Later in 2019 Musk stated that Starship was expected to have empty mass of 120,000 kg (260,000 lb) and be able to initially transport a payload of 100,000 kg (220,000 lb), growing to 150,000 kg (330,000 lb) over time. Musk hinted at an expendable variant that could place 250,000 kg into low orbit.[52][failed verification]

The Raptor design was refined, higher thrust versions. The initial 37 engines were reduced to 31 in 2020.[53] Musk stated that SpaceX would complete hundreds of cargo flights before carrying human passengers.[54]

In February 2021 SpaceX completed raising US$3.5 billion in additional equity financing.[55][56] In April, SpaceX publicly forecast that Earth to Earth passenger flights would be common within five years.[56]

Atmospheric descent tests in 2020-2021 emboldened SpaceX to make Starship's body flaps narrower and lighter.[57]

Second stage prototypes[edit]

Videos of Starship flight tests
From NASASpaceFlight.com and SpaceX
video icon Starhopper 150m hop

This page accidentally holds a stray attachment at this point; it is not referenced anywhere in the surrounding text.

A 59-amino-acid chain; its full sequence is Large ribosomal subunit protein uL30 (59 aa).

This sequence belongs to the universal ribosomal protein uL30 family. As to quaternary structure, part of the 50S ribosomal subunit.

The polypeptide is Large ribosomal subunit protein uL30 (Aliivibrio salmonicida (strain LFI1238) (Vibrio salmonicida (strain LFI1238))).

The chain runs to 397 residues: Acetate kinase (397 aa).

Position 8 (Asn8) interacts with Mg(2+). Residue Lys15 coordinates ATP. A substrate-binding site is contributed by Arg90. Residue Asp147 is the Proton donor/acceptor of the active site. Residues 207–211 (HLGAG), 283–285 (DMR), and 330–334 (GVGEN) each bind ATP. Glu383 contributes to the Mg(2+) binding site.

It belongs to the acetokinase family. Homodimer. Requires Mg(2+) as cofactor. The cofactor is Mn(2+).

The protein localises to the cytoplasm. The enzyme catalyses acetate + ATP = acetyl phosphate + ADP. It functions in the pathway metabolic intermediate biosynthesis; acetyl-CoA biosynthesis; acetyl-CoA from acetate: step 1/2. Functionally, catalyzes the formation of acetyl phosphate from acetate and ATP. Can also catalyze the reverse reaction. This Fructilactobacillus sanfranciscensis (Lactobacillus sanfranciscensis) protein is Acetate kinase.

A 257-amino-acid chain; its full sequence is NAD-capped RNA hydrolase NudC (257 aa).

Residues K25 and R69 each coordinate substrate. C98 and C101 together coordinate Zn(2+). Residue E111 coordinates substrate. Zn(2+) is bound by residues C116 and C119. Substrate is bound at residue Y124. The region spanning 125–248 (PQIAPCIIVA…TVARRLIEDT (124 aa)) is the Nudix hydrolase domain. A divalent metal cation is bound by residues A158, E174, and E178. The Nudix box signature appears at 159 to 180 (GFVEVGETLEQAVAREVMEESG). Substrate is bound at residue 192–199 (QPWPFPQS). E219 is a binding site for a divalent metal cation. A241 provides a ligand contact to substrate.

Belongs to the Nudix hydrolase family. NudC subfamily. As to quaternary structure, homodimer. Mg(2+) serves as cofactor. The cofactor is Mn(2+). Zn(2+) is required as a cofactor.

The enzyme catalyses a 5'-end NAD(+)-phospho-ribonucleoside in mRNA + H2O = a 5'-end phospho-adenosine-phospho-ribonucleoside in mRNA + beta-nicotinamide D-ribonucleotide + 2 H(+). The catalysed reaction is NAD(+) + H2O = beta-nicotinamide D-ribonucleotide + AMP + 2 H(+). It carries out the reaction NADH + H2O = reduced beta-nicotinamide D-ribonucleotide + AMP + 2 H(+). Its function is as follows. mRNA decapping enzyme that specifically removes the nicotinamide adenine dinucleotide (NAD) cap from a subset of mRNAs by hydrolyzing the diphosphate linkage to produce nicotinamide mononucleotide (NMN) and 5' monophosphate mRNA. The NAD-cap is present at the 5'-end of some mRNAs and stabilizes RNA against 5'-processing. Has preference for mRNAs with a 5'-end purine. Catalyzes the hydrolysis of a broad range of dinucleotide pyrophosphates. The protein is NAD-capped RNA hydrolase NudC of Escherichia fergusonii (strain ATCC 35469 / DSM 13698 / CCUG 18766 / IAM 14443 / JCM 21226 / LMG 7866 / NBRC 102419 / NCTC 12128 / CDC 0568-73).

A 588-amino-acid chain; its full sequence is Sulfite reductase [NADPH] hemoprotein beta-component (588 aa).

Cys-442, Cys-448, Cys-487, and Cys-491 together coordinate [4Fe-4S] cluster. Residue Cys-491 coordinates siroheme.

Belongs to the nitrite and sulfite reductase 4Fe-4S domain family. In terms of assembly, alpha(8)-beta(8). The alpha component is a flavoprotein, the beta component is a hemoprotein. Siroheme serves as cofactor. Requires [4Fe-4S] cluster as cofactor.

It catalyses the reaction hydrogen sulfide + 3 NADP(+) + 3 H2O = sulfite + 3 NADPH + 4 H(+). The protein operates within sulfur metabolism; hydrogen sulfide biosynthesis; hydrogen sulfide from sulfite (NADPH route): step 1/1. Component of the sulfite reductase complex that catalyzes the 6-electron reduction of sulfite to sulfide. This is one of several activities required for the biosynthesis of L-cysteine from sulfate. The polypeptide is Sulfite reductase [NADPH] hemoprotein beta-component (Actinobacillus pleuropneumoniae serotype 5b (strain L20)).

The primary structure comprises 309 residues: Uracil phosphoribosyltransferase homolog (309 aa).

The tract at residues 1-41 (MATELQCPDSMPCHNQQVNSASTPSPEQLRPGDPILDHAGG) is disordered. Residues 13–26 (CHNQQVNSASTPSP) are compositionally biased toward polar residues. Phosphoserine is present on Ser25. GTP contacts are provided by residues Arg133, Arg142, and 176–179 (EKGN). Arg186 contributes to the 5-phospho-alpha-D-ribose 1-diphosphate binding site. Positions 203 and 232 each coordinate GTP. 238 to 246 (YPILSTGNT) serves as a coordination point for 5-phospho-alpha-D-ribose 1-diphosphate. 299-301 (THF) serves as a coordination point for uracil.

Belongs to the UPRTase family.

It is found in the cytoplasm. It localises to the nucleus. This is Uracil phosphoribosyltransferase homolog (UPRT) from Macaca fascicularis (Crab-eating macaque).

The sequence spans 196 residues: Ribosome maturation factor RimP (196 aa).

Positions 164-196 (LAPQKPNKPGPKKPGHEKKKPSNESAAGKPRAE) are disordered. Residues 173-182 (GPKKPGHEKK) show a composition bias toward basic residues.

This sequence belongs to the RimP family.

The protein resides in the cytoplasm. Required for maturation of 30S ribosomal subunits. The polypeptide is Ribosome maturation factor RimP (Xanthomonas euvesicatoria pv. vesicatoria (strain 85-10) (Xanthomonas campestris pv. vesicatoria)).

video icon Starship SN5 150m hop
video icon Starship SN8 failed 12.5km test flight
video icon Starship SN9 failed 10km test flight
video icon Starship SN10 failed 10km test flight
video icon Starship SN11 failed 10km test flight
video icon Starship SN15 10km test flight

SpaceX prototypes are subjected to many tests before one is launched. Proof pressure tests come first. The tanks are filled with a liquid or gas to test their strength and safety factor. SpaceX tests some tanks beyond the specified limit, to find the point at which they burst. The engines were tested in later prototypes, while the vehicle remained tethered to the ground (static fire). After passing these tests vehicles launch, either flying within the atmosphere, or reaching orbit.[58]: 15–19 

Test launches
Name First spotted[a] First static fire Maiden flight Decommissioned Construction site Status Flights
Starhopper December 2018[59] 3 April 2019[60] 25 July 2019[61] August 2019[62] Boca Chica, Texas Repurposed[63][64] 2
Mk1 December 2018[65] 20 November 2019[66] Boca Chica, Texas Destroyed 0
Mk2 May 2019[67] November 2019[68][69] Cocoa, Florida Scrapped 0
Mk3/SN1 c. October 2019[70] 28 February 2020[71] Boca Chica, Texas Destroyed 0